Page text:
GE competitor Alstom is building a plant in Chattanooga that will manufacture large, 700-1800 Megawatt, steam and gas turbines for electric power plants. The facility will require 350 full-time workers once it goes in service, as well as $300 million in capital investment, or about $850,000 per job. This is about 30% higher than the state-of-the-art auto factory Toyota's building in Blue Springs, Mississippi, but reflects the trend in manufacturing of spending more and more on construction, and needing fewer people once the plant is in service.
In a future post, I'll lay this out in detail, but the capital cost per job created in most manufacturing sectors is rising much faster than inflation, which means if you recruit manufacturing facilities, much of the economic impact is front-loaded. It also means you need a limited supply of skilled labor, because even with an existing presence in the Chattanooga area, this plant won't be enough to put Alstom in the top 15 employers in that city, which is attractive to turbine makers because of the large Tennessee Valley Authority facility there.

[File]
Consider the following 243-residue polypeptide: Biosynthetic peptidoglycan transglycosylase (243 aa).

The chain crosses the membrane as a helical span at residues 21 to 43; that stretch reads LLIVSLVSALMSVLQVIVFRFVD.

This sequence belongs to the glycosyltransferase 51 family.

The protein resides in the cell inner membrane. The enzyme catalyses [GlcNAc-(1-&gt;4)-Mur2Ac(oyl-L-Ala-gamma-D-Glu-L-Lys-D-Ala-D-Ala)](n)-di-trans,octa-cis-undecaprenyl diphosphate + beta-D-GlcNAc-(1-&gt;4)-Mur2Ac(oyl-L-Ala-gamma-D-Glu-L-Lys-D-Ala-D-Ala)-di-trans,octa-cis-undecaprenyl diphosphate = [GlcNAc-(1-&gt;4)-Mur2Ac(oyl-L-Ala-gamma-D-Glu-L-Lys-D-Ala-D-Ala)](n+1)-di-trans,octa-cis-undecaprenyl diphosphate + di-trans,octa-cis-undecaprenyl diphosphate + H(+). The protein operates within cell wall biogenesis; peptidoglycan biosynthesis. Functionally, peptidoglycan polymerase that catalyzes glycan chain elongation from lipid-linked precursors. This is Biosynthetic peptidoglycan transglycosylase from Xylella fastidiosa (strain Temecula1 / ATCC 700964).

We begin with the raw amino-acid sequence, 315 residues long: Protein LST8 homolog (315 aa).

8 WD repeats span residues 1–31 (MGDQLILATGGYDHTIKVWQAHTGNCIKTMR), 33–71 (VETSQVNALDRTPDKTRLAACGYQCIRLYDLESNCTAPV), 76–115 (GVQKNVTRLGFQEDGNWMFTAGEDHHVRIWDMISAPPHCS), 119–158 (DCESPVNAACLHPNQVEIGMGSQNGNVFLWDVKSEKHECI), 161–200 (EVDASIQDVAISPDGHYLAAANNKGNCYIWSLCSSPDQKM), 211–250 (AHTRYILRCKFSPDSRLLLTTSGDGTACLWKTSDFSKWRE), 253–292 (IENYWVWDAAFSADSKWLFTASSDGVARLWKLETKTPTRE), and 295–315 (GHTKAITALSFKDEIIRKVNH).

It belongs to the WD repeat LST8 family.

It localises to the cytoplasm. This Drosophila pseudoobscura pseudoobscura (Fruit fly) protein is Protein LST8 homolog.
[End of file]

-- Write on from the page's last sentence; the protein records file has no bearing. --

The usual chants about educated labor and multiplier effects came up with the plant's announcement, but with just 350 people, it's not like they'll need an army of electrical or mechanical engineers. And with Alstom being a foreign company, many of the profits will be going to France, not recirculated in the region. In all, the plant's certainly a good thing for Chattanooga, but the economic impact is likely to be far less than many are hoping.